8 Times Sculptors Made Typos

Lynford Morton, Flickr, CC BY-NC 2.0
Lynford Morton, Flickr, CC BY-NC 2.0

The good thing about writing is that errors can be fixed, but that is an option that sculptors do not often have. Poor planning and unexpected oversights on the part of an artist or plaque-maker working with words can lead to public mistakes that are sometimes impossible to fix because they are literally set in stone, bronze, or some other hard material. Here are a few examples of mistakes that were not caught in the design phase and had to be addressed later, after it was already too late.

1. STONE OF HOPE // WASHINGTON, D.C.


Pruitt Allen, Flickr, CC BY-NC-ND 2.0

The Stone of Hope memorial for Dr. Martin Luther King Jr. was designed by the ROMA Design Group and selected by a panel of judges as a part of The Martin Luther King, Jr. National Memorial Project Foundation competition back in the year 2000. In 2007, Chinese sculptor Lei Yixin was hired to bring the 30-foot-tall memorial to life, and in 2011 it was completed and unveiled on the National Mall in Washington, D.C.. Shortly after, a few people noticed that Dr. King had been misquoted in an inscription on the sculpture.

The inscription read, “I was a drum major for justice, peace, and righteousness.” According to the National Park Service website, the quote was paraphrased from a 1968 sermon at Ebenezer Baptist Church in Atlanta. The longer quote read, “If you want to say that I was a drum major, say that I was a drum major for justice. Say that I was a drum major for peace. I was a drum major for righteousness. And all of the other shallow things will not matter.” Maya Angelou said that the quote, as it appeared on the sculpture, made King look like “an arrogant twit,” adding that he “was anything but that. He was far too profound a man for that four-letter word to apply ... the ‘if’ clause that is left out is salient. Leaving it out changes the meaning completely.” In 2013, the sculptor was asked to return to remove the quote entirely.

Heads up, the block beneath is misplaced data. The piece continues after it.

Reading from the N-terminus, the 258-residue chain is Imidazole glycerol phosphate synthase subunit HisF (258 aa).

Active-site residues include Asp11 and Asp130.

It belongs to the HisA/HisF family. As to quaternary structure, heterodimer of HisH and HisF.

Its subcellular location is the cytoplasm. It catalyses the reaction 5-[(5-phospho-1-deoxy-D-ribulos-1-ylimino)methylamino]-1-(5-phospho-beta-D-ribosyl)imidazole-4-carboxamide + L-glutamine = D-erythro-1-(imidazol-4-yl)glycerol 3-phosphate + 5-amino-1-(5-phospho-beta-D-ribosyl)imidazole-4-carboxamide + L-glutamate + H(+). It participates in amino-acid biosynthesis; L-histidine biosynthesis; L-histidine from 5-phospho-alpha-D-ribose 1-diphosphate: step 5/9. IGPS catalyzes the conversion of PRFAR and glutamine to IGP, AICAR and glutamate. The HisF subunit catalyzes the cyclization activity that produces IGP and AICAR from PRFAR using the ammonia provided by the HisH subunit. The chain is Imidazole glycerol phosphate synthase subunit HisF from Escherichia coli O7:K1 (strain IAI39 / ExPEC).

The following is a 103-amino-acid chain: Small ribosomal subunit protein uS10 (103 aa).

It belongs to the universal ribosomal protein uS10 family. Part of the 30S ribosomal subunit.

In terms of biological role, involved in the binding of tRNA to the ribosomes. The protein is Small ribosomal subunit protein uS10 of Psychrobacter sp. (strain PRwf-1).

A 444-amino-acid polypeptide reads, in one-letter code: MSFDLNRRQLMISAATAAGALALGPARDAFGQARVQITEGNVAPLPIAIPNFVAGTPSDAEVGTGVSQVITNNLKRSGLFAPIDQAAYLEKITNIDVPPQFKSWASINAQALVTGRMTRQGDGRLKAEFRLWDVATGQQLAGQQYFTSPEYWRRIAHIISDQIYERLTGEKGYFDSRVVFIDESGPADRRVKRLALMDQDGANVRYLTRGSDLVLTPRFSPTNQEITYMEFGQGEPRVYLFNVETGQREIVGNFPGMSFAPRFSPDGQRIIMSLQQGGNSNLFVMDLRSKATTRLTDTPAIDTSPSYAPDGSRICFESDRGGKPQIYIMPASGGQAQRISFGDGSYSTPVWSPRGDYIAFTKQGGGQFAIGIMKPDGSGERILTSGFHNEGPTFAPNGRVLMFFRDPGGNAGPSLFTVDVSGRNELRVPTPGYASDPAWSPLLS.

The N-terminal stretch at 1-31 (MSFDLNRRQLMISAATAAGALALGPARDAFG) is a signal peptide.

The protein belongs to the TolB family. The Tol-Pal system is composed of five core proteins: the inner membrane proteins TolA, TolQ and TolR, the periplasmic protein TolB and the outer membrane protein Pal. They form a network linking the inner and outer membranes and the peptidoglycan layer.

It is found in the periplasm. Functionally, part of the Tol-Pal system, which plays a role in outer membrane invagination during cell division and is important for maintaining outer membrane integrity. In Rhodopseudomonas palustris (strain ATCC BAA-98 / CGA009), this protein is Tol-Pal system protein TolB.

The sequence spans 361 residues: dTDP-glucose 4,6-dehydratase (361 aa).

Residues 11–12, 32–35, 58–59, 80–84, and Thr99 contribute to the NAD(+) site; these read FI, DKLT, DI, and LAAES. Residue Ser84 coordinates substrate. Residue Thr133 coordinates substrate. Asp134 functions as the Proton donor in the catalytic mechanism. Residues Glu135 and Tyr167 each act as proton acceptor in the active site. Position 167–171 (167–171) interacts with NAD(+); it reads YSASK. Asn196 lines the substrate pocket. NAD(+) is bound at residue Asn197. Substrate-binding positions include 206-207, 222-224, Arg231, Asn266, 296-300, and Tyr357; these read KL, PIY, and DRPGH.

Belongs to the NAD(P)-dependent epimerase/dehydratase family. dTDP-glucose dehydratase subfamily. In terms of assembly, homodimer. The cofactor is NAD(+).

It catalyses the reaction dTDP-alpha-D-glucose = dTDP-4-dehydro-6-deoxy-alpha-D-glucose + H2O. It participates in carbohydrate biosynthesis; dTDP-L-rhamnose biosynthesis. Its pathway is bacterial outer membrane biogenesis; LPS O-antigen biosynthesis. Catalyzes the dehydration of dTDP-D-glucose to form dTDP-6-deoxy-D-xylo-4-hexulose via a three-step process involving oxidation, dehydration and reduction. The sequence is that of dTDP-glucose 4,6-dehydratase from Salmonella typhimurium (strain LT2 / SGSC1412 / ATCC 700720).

2. EDGAR ALLAN POE STATUE // BALTIMORE, MD


According to Baltimore Heritage, the Edgar Allan Poe statue that sits outside the University of Baltimore School of Law was commissioned in 1911 by the Edgar Allan Poe Memorial Association of Baltimore. Sculptor Moses Jacob Ezekiel made the model for the sculpture three times: The first time it was destroyed in a fire on its way to Berlin, the second time it was destroyed in an earthquake, and shipment of the third was delayed for years because of WWI. When the sculpture finally arrived in Baltimore in 1921, an inscription at the base incorrectly featured the word “dreaming” minus its “i,” and the word “mortal” was pluralized.

Ezekiel had passed away four years before the sculpture arrived, so he could not fix it, but someone did try. In 1930, a tree surgeon named Edmond Fontaine took a chisel and got rid of the “s” in “mortals” without permission. He was arrested and spent the night in jail, but was later let off with a warning. The statue was moved to its current location in 1982, but the base was in bad shape, so it was removed and a plaque with the fixed quote was added.

3. LINCOLN MEMORIAL // WASHINGTON, D.C.


Lynford Morton, Flickr, CC BY-NC 2.0

The National Park Service admits that the myth of there being a typo at the Lincoln Memorial is “partially true,” but one of the engravers definitely made a mistake that millions of visitors have seen. On the north wall of the memorial, the word “FUTURE” in Lincoln’s Second Inaugural Address is misspelled as “EUTURE.” The bottom of the first letter was later filled in to correct the mistake, but it's easy to spot the repair.